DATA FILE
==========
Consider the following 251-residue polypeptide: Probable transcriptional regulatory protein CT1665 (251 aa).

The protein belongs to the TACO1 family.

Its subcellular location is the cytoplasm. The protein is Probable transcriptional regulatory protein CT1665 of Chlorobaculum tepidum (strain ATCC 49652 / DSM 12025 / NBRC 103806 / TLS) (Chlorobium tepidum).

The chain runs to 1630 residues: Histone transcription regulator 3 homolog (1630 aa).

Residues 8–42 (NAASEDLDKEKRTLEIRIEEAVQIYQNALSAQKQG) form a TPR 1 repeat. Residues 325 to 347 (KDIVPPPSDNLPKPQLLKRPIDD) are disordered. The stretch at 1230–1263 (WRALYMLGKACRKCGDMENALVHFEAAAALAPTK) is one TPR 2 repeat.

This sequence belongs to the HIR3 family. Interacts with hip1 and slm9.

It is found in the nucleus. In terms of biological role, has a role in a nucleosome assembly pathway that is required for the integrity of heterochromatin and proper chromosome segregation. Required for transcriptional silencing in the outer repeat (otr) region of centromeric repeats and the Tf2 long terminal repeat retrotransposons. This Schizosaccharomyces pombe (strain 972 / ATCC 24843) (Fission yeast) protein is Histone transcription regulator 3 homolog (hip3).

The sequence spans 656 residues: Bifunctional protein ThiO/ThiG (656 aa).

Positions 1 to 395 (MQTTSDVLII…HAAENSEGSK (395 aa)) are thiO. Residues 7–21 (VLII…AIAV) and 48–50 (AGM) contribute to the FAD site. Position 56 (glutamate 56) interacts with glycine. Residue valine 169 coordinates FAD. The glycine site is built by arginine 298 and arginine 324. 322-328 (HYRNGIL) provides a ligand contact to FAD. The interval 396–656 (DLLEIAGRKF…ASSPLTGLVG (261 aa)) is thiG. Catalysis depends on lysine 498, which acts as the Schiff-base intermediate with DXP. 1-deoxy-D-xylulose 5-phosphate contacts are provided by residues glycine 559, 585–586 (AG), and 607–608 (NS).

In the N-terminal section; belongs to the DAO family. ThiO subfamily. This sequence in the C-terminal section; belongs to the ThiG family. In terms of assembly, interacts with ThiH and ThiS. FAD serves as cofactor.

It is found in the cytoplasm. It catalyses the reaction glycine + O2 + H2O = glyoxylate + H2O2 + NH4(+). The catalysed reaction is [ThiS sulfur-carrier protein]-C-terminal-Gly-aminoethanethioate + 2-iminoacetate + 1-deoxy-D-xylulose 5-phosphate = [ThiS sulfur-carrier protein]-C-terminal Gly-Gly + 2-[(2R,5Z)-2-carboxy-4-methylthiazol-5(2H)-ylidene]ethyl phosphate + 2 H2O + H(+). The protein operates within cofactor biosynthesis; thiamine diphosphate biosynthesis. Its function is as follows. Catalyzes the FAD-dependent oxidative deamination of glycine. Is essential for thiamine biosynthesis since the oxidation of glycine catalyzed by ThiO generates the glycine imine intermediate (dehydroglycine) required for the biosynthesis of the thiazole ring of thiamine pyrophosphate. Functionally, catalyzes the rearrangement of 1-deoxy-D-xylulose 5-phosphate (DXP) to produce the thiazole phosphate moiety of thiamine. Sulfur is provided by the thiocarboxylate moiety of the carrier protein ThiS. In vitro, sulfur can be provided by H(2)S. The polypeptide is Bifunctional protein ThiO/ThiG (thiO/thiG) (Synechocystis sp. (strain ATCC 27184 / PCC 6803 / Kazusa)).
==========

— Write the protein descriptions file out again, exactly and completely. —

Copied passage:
Consider the following 251-residue polypeptide: Probable transcriptional regulatory protein CT1665 (251 aa).

The protein belongs to the TACO1 family.

Its subcellular location is the cytoplasm. The protein is Probable transcriptional regulatory protein CT1665 of Chlorobaculum tepidum (strain ATCC 49652 / DSM 12025 / NBRC 103806 / TLS) (Chlorobium tepidum).

The chain runs to 1630 residues: Histone transcription regulator 3 homolog (1630 aa).

Residues 8–42 (NAASEDLDKEKRTLEIRIEEAVQIYQNALSAQKQG) form a TPR 1 repeat. Residues 325 to 347 (KDIVPPPSDNLPKPQLLKRPIDD) are disordered. The stretch at 1230–1263 (WRALYMLGKACRKCGDMENALVHFEAAAALAPTK) is one TPR 2 repeat.

This sequence belongs to the HIR3 family. Interacts with hip1 and slm9.

It is found in the nucleus. In terms of biological role, has a role in a nucleosome assembly pathway that is required for the integrity of heterochromatin and proper chromosome segregation. Required for transcriptional silencing in the outer repeat (otr) region of centromeric repeats and the Tf2 long terminal repeat retrotransposons. This Schizosaccharomyces pombe (strain 972 / ATCC 24843) (Fission yeast) protein is Histone transcription regulator 3 homolog (hip3).

The sequence spans 656 residues: Bifunctional protein ThiO/ThiG (656 aa).

Positions 1 to 395 (MQTTSDVLII…HAAENSEGSK (395 aa)) are thiO. Residues 7–21 (VLII…AIAV) and 48–50 (AGM) contribute to the FAD site. Position 56 (glutamate 56) interacts with glycine. Residue valine 169 coordinates FAD. The glycine site is built by arginine 298 and arginine 324. 322-328 (HYRNGIL) provides a ligand contact to FAD. The interval 396–656 (DLLEIAGRKF…ASSPLTGLVG (261 aa)) is thiG. Catalysis depends on lysine 498, which acts as the Schiff-base intermediate with DXP. 1-deoxy-D-xylulose 5-phosphate contacts are provided by residues glycine 559, 585–586 (AG), and 607–608 (NS).

In the N-terminal section; belongs to the DAO family. ThiO subfamily. This sequence in the C-terminal section; belongs to the ThiG family. In terms of assembly, interacts with ThiH and ThiS. FAD serves as cofactor.

It is found in the cytoplasm. It catalyses the reaction glycine + O2 + H2O = glyoxylate + H2O2 + NH4(+). The catalysed reaction is [ThiS sulfur-carrier protein]-C-terminal-Gly-aminoethanethioate + 2-iminoacetate + 1-deoxy-D-xylulose 5-phosphate = [ThiS sulfur-carrier protein]-C-terminal Gly-Gly + 2-[(2R,5Z)-2-carboxy-4-methylthiazol-5(2H)-ylidene]ethyl phosphate + 2 H2O + H(+). The protein operates within cofactor biosynthesis; thiamine diphosphate biosynthesis. Its function is as follows. Catalyzes the FAD-dependent oxidative deamination of glycine. Is essential for thiamine biosynthesis since the oxidation of glycine catalyzed by ThiO generates the glycine imine intermediate (dehydroglycine) required for the biosynthesis of the thiazole ring of thiamine pyrophosphate. Functionally, catalyzes the rearrangement of 1-deoxy-D-xylulose 5-phosphate (DXP) to produce the thiazole phosphate moiety of thiamine. Sulfur is provided by the thiocarboxylate moiety of the carrier protein ThiS. In vitro, sulfur can be provided by H(2)S. The polypeptide is Bifunctional protein ThiO/ThiG (thiO/thiG) (Synechocystis sp. (strain ATCC 27184 / PCC 6803 / Kazusa)).